We’re still doing a weekly newsletter … we’re just posting pieces of it every day. The news is fresher this way …
BLACK LIVES MATTER, BUT INMATES’ LIVES? NOT SO MUCH…
The intention House Speaker Paul Ryan (R-Wisconsin) expressed over the summer to bring the Sentencing Reform and Corrections Act of 2015 to a floor vote this month is in trouble, even as the pressure group Black Lives Matter, surprisingly enough, is calling for the bill’s defeat in favor of restarting sentencing reform efforts from scratch in 2017.
Politico reported last Wednesday that House action in September “appears in serious doubt as members return from a long summer recess eager to pass a stopgap budget and get back out on the trail.”
Odds are longer in the Senate. Sen. John Cornyn (R-Texas), a key sponsor of the Senate version of SRCA, said last week that Senate Majority Leader Mitch McConnell (R-Kentucky), “is obviously is concerned about dividing our caucus particularly this close to an election and I share that concern. This needs to be done but I think we can wait until after the election to do it.”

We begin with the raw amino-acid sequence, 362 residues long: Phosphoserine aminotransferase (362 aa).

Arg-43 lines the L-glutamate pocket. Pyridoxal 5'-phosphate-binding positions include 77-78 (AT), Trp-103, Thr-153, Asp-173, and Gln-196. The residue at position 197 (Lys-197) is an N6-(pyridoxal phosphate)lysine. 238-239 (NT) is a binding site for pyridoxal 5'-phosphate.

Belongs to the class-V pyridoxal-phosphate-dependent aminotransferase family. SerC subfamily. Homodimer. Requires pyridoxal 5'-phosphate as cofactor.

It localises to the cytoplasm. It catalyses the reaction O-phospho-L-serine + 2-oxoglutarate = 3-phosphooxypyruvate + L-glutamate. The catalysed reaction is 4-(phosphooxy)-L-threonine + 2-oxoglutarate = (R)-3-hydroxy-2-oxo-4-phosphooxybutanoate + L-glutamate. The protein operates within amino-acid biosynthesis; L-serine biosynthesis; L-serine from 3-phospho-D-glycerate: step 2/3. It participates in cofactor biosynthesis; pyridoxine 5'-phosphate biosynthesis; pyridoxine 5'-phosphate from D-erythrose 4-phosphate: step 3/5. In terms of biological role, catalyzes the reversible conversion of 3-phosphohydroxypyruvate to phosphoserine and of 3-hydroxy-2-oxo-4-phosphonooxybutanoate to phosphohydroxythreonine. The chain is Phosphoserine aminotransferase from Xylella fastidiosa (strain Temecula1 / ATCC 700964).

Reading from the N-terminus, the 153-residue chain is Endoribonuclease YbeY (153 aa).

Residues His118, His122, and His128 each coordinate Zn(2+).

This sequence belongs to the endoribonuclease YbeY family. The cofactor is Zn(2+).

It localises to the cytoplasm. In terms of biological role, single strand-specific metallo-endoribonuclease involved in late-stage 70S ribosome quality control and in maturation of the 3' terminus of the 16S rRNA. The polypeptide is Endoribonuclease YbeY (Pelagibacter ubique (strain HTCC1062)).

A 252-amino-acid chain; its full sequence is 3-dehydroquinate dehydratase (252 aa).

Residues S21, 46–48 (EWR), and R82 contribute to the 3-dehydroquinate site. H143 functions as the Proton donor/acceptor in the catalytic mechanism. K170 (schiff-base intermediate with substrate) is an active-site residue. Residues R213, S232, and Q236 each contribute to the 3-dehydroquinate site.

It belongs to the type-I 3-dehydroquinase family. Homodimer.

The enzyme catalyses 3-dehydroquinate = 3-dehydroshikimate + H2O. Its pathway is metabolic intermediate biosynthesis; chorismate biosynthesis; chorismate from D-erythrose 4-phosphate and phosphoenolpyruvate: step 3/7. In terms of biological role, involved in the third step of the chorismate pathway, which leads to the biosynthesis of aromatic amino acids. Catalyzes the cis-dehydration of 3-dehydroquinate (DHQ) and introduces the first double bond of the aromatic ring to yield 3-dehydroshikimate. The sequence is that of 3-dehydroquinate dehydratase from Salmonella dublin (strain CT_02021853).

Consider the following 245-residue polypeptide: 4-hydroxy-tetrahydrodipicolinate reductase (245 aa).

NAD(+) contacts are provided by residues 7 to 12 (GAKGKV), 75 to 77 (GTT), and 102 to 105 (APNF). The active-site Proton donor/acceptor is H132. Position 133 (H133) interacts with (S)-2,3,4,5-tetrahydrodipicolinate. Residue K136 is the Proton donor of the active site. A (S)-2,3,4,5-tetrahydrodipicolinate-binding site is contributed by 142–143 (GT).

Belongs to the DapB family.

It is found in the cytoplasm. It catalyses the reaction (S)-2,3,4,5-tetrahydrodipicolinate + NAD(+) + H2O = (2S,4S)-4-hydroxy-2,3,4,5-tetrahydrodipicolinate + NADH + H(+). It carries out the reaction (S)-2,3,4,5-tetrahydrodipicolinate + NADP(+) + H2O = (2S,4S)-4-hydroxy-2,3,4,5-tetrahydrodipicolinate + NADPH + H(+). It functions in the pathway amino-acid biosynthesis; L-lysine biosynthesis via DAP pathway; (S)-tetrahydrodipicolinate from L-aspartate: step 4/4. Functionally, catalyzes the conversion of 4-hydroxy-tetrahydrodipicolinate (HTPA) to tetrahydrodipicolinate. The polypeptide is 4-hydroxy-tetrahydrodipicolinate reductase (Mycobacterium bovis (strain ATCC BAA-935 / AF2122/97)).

Tough-on-crime hardliners spent the summer arguing against reducing sentences amid a heroin epidemic, increased urban violence and attacks on police. Those opposing the SRCA found support from an unanticipated ally last week: Black Lives Matter announced plans for a Capitol Hill lobbying effort to fight against the measure.
The Act is “one of those bills that sounds good on the face of it until you dig into what’s actually in it,” said Janaé E. Bonsu of Black Youth Project 100, an associate of Black Lives Matter. She complained that while the bill would cut most drug sentences, it doesn’t do much for people now in prison and adds new mandatory minimums for drug crimes involving guns and fentanyl. She suggested that “it’s probably better to leave it alone and try again in the next session with a better bill. But I can’t support piecemeal criminal justice reform.”
SRCA supporters discount the Black Lives Matter opposition, noting that the bill is supported by more established civil rights groups. Indeed, BLM opposition might help the bill: one liberal lobbyist for the measure said “for your reluctant members who feel like this is just a win for liberals, maybe it could prove to them how truly reasonable these policies are.”